The legacy of war
When I was approached by the Springsure Hospital Museum to create a WWI display, I thought it would be an interesting opportunity to research the medical advances made during the war necessitated by the unprecedented injuries inflicted by this new industrial warfare. The idea for the exhibition was inspired by a memorial plaque from a ward built in 1925, paying tribute to the men of Springsure who had served in the Great War. The impacts of death and wounding from WWI were amplified in these remote Queensland towns which relied on the labour of strong young men to operate and survive. In investigating Springsure soldiers whose experiences would assist in the telling of the medical history of WWI, my attention was seized by four remarkable brothers and the research took on a momentum of its own.
Many who have spent time in and around libraries in Brisbane will doubtless be familiar with the Fryer Library at the University of Queensland. But how many are familiar with the story behind the thoughtful looking young man in a Lieutenant’s uniform whose photographic portrait hangs behind the reception desk? Perhaps few are aware of the story of his tragically short life, and the price he and his three brothers paid for their service in France.
The Fryer brothers were initially of interest to the exhibition as their parents, Charles and Rosina Fryer, were for a time Wardsman and Matron at the Springsure Hospital, and Jack, after whom the Fryer Library is named, was born there in 1895. Although the youngest of the brothers of eligible age, Jack was the first of the four to successfully enlist, but was closely followed by William, the eldest, then Charles and Henry.
William was the first to suffer the serious physical consequences of war, and was severely wounded at Mouquet Farm in September of 1916. Although according to his brother Charlie’s letter home he was “alright, happy and laughing”, William’s injuries were severe enough for him to be returned to Australia, unfit for active service and his capacity to earn his living at his former occupation as a labourer was estimated to have been reduced by half.
In the same action which saw William’s active military career ended, his brother Charles was buried alive three times by exploding shells, only narrowly escaping with his life. Charlie suffered through the appalling Somme winter of 1916/17, struggling through the worst conditions experienced in 60 years, and like thousands of others, suffered exhaustion, constant stress, and trench foot. Charlie’s letters home cannot disguise his homesickness, as he longs for the “old bush life in the bush of Queensland, where you can get wood for a fire and a free old life”. Witnessing his friends killed around him weighed heavily on him. Charlie stoically endured the horrors of the Somme until he too was killed in action near Bullecourt on April 5th, 1917.
Henry had joined his brothers in France somewhat later, but was precipitated into the grim trench warfare of the Western Front and sustained a fractured elbow from a gunshot wound at Messines in 1917. Also declared unfit for active service as a result of his wounds, he was returned to Australia.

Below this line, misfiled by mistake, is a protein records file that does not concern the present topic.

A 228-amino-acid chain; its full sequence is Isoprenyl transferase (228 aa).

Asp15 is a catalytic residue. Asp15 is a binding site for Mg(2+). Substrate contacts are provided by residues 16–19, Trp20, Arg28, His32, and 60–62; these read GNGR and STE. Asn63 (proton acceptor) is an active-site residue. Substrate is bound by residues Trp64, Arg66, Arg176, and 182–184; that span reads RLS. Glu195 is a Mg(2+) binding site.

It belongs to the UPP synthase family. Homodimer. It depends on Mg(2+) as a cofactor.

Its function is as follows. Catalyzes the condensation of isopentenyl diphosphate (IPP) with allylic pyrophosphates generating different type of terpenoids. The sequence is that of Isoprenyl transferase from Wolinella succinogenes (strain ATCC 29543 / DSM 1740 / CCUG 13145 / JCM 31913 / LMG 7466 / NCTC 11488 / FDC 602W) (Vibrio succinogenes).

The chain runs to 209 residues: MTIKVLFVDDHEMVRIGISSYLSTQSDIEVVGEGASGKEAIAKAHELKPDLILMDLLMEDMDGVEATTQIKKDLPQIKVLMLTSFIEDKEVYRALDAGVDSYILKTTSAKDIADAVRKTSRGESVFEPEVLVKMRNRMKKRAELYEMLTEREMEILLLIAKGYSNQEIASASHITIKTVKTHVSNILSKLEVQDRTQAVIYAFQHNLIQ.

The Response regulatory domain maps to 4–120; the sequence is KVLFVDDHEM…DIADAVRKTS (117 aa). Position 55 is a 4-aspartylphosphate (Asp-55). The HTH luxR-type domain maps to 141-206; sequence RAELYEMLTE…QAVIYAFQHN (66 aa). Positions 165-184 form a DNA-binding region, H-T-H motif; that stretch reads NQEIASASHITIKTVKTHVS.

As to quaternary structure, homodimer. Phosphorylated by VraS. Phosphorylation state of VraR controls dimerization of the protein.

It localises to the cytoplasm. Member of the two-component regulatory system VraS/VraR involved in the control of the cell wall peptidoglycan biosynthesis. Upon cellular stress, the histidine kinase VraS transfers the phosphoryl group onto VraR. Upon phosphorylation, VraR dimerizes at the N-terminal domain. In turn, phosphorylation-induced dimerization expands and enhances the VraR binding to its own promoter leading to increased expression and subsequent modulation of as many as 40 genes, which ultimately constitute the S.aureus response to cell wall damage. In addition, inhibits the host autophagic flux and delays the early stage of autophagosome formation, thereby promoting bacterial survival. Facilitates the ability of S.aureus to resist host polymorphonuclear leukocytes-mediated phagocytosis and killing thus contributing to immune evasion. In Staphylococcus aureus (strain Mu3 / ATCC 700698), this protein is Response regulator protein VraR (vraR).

As the only brother remaining on active service, Jack wrote to his sister in June of 1917 “S’pose it’s my turn for a clout now”. As a Lieutenant, Jack’s chances of wounding or death were high, with the average life expectancy of Lieutenants on the Western Front estimated during some stages of the war at as little as three months. Despite the grim odds, Jack endured for over another year, finally receiving severe gunshot and shrapnel wounds during an attack on his trench at 4am in August of 1918. Unfit for further active service, he remained recuperating in England until after the end of the war, at which time he returned to Australia.
On returning to Australia, Jack re-entered the University of Queensland to continue his studies which had been interrupted by the war, but failing health in 1922 led to him missing his final exams to receive treatment for tuberculosis at a soldier’s convalescent home in Brisbane. It is likely that he contracted the disease in the squalid conditions of the trenches, and there seems to be an understanding within the family that his lungs had already been weakened by a poison gas attack in 1917. Alarmed at his sudden decline, his mother traveled to Brisbane to collect him and bring him home to Springsure where she could nurse him. All efforts were in vain however, and Jack died in February of 1923 at the age of 27.
The stories of Jack Fryer and his brothers are most eloquently told in the letters they sent home from the front, now held at the Fryer Library. While they commented very little on the experiences they encountered in places now etched in the Australian collective memory, their personalities come alive through their letters – their concern for each other and their friends, the family jokes they share, and their desire to allay the fears of those left at home. The Fryer letters build a picture of a close, loving family with a dynamic probably more familiar to the 21st century than the early 20th, and the grief of family and friends at Charlie’s death in action and Jack’s terminal illness following the war is still palpable.
During a recent visit to Springsure, I was privileged to meet and talk with relatives and descendants of the Fryer brothers, and others in the community who remembered them well. Together with their letters and photographs, this provides such a tangible link with the past so as to make it appear so much more immediate. My thanks to the Fryer Library and the Springsure community for assisting with this research.
Keep watching the MDO blog as more of the Fryer story unfolds in the lead up to the exhibition at the Springsure Hospital Museum.